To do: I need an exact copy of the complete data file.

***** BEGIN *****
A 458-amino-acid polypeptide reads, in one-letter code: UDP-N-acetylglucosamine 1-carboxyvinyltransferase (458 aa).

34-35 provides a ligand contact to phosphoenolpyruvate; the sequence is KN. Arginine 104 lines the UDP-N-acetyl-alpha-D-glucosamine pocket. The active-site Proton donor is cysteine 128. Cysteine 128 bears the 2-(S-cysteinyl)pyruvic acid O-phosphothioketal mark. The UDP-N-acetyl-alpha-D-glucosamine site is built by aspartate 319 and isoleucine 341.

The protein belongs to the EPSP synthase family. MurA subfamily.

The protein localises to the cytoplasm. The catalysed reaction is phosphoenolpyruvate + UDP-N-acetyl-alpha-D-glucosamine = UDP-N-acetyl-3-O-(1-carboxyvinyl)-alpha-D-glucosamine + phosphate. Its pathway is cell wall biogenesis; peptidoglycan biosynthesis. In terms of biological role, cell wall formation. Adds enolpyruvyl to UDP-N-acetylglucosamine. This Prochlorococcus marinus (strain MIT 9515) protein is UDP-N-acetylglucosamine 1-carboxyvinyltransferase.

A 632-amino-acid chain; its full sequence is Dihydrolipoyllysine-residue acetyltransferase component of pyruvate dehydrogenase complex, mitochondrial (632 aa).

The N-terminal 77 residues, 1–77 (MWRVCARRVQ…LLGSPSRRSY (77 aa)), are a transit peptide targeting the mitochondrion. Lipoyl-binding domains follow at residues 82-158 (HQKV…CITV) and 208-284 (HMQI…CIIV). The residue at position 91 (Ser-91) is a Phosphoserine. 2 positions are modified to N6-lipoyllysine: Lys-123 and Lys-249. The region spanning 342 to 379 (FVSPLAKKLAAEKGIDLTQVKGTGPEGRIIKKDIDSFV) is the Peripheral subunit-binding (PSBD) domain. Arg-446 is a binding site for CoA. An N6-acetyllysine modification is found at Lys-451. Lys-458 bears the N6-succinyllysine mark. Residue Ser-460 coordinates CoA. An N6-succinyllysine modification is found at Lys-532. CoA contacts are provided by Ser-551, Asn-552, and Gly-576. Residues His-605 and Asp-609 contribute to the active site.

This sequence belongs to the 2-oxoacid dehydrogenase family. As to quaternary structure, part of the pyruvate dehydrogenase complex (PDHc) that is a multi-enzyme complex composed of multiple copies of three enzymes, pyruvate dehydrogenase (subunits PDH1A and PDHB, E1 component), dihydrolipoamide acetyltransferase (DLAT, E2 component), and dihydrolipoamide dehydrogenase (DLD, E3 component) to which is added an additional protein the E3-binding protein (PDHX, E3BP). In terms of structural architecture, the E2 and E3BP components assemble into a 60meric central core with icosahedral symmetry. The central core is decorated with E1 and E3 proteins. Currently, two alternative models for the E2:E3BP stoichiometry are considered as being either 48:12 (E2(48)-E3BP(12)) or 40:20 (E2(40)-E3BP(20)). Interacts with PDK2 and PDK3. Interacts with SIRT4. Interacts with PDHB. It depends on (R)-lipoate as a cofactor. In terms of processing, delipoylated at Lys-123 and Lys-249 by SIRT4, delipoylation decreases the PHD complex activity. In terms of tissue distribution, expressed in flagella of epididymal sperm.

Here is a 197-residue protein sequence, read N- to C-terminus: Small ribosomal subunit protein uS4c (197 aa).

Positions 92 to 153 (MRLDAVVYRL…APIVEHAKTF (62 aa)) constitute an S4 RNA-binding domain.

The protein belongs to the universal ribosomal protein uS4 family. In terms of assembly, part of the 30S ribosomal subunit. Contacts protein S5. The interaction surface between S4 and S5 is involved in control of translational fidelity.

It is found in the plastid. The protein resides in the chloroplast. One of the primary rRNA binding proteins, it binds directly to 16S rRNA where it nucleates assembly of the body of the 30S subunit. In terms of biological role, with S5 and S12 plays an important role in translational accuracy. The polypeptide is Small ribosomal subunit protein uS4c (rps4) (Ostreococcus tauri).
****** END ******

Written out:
A 458-amino-acid polypeptide reads, in one-letter code: UDP-N-acetylglucosamine 1-carboxyvinyltransferase (458 aa).

34-35 provides a ligand contact to phosphoenolpyruvate; the sequence is KN. Arginine 104 lines the UDP-N-acetyl-alpha-D-glucosamine pocket. The active-site Proton donor is cysteine 128. Cysteine 128 bears the 2-(S-cysteinyl)pyruvic acid O-phosphothioketal mark. The UDP-N-acetyl-alpha-D-glucosamine site is built by aspartate 319 and isoleucine 341.

The protein belongs to the EPSP synthase family. MurA subfamily.

The protein localises to the cytoplasm. The catalysed reaction is phosphoenolpyruvate + UDP-N-acetyl-alpha-D-glucosamine = UDP-N-acetyl-3-O-(1-carboxyvinyl)-alpha-D-glucosamine + phosphate. Its pathway is cell wall biogenesis; peptidoglycan biosynthesis. In terms of biological role, cell wall formation. Adds enolpyruvyl to UDP-N-acetylglucosamine. This Prochlorococcus marinus (strain MIT 9515) protein is UDP-N-acetylglucosamine 1-carboxyvinyltransferase.

A 632-amino-acid chain; its full sequence is Dihydrolipoyllysine-residue acetyltransferase component of pyruvate dehydrogenase complex, mitochondrial (632 aa).

The N-terminal 77 residues, 1–77 (MWRVCARRVQ…LLGSPSRRSY (77 aa)), are a transit peptide targeting the mitochondrion. Lipoyl-binding domains follow at residues 82-158 (HQKV…CITV) and 208-284 (HMQI…CIIV). The residue at position 91 (Ser-91) is a Phosphoserine. 2 positions are modified to N6-lipoyllysine: Lys-123 and Lys-249. The region spanning 342 to 379 (FVSPLAKKLAAEKGIDLTQVKGTGPEGRIIKKDIDSFV) is the Peripheral subunit-binding (PSBD) domain. Arg-446 is a binding site for CoA. An N6-acetyllysine modification is found at Lys-451. Lys-458 bears the N6-succinyllysine mark. Residue Ser-460 coordinates CoA. An N6-succinyllysine modification is found at Lys-532. CoA contacts are provided by Ser-551, Asn-552, and Gly-576. Residues His-605 and Asp-609 contribute to the active site.

This sequence belongs to the 2-oxoacid dehydrogenase family. As to quaternary structure, part of the pyruvate dehydrogenase complex (PDHc) that is a multi-enzyme complex composed of multiple copies of three enzymes, pyruvate dehydrogenase (subunits PDH1A and PDHB, E1 component), dihydrolipoamide acetyltransferase (DLAT, E2 component), and dihydrolipoamide dehydrogenase (DLD, E3 component) to which is added an additional protein the E3-binding protein (PDHX, E3BP). In terms of structural architecture, the E2 and E3BP components assemble into a 60meric central core with icosahedral symmetry. The central core is decorated with E1 and E3 proteins. Currently, two alternative models for the E2:E3BP stoichiometry are considered as being either 48:12 (E2(48)-E3BP(12)) or 40:20 (E2(40)-E3BP(20)). Interacts with PDK2 and PDK3. Interacts with SIRT4. Interacts with PDHB. It depends on (R)-lipoate as a cofactor. In terms of processing, delipoylated at Lys-123 and Lys-249 by SIRT4, delipoylation decreases the PHD complex activity. In terms of tissue distribution, expressed in flagella of epididymal sperm.

Here is a 197-residue protein sequence, read N- to C-terminus: Small ribosomal subunit protein uS4c (197 aa).

Positions 92 to 153 (MRLDAVVYRL…APIVEHAKTF (62 aa)) constitute an S4 RNA-binding domain.

The protein belongs to the universal ribosomal protein uS4 family. In terms of assembly, part of the 30S ribosomal subunit. Contacts protein S5. The interaction surface between S4 and S5 is involved in control of translational fidelity.

It is found in the plastid. The protein resides in the chloroplast. One of the primary rRNA binding proteins, it binds directly to 16S rRNA where it nucleates assembly of the body of the 30S subunit. In terms of biological role, with S5 and S12 plays an important role in translational accuracy. The polypeptide is Small ribosomal subunit protein uS4c (rps4) (Ostreococcus tauri).